Steroid Responsive Meningitis (SRM)

Steroid Responsive Meningitis (SRM) has recently surfaced as a disease in Wirehaired Pointing Griffons (WPG) with at least one breeding showing a significant number of affected offspring.

SRM, a systemic, immune disorder, is also know by other names such as beagle pain syndrome, necrotizing vasculitis, aseptic suppurative meningitis, and more. This disease is over represented in some breeds, but not enough data has been gathered for establishment of levels of occurrence in the WPG. The condition can either be acute or chronic, and is usually characterized by episodes of profound spinal pain, depression, stiff gait and fever. There is no definitive genetic nor clinical test for SRM. The prognosis for SRMA is fair to good, especially in dogs with acute disease that are treated early. Your veterinarian should be consulted if your dog develops any of the above symptoms. Although these symptoms can indicate many other diseases or injuries, due to the difficulty in diagnosis, SRM should not be overlooked.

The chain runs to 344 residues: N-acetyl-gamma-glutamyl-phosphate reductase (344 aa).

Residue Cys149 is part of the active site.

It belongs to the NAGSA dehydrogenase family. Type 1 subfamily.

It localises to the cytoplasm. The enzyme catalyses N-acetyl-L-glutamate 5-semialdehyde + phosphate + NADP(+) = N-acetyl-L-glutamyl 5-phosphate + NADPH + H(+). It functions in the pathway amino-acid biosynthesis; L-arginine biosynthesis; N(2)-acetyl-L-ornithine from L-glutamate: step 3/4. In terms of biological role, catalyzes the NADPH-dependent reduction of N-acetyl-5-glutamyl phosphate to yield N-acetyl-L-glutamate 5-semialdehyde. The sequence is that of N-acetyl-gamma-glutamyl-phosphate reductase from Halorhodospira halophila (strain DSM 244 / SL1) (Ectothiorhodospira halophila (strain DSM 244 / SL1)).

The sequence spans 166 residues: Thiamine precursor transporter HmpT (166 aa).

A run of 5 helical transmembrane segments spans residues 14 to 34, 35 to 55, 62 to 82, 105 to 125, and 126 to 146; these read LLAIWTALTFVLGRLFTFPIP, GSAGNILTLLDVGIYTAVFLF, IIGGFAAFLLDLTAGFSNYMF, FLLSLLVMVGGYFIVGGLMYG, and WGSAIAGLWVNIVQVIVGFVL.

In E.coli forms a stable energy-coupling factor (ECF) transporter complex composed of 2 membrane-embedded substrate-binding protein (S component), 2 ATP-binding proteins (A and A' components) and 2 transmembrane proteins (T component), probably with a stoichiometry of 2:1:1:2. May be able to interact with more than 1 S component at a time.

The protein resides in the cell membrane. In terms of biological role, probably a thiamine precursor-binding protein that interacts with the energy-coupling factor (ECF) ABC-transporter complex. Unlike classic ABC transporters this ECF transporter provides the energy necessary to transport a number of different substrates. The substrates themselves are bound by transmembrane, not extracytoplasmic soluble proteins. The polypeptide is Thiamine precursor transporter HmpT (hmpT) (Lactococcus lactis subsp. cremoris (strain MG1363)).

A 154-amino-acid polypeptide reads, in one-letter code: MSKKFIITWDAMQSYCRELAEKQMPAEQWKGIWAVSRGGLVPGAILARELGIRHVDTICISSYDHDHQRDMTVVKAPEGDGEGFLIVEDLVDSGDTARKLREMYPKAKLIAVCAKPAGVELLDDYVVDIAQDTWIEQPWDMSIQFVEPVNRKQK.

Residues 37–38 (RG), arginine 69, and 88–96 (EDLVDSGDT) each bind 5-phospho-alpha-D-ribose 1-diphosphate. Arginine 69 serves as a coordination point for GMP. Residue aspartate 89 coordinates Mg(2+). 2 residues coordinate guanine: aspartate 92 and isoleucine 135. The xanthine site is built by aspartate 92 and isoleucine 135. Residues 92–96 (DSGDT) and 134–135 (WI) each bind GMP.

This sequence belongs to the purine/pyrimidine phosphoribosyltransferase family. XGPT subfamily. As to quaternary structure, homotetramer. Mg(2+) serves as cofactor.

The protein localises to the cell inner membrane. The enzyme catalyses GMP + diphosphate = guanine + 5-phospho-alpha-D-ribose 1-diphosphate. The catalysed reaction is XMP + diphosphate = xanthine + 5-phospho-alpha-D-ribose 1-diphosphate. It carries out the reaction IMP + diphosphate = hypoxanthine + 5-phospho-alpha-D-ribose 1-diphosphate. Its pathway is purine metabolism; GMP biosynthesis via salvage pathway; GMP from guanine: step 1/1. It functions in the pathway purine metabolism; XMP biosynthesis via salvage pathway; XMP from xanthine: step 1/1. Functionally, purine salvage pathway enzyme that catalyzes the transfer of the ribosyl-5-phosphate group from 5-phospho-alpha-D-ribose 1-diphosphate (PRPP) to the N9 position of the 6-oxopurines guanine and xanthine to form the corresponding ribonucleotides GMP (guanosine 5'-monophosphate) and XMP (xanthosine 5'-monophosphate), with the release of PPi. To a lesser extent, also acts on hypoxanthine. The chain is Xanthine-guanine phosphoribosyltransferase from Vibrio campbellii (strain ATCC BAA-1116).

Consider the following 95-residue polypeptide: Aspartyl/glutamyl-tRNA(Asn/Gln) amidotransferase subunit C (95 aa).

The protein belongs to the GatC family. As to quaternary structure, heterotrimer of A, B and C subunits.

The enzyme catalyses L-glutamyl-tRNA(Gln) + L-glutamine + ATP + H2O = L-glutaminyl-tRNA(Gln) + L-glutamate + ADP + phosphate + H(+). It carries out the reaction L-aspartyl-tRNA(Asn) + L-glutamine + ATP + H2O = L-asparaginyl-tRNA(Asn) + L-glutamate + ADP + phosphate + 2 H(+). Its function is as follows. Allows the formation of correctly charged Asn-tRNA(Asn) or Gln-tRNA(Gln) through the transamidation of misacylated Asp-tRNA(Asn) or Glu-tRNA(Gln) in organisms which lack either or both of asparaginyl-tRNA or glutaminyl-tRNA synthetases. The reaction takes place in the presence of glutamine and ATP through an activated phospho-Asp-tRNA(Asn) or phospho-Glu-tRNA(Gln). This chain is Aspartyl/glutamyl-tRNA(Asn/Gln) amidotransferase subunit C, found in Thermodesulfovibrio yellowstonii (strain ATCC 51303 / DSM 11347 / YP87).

Recommended Reading

These are only two of the many papers on SRM. For more literature, check the References at the ends of these papers.

Tipold, A. and Schatzberg, S. J. (2010), An update on steroid responsive meningitis-arteritis.

Kiss, Caroline M. and Gregory C. Troy (2011), Recognizing and treating immune-mediated polyarthritis in dogs.

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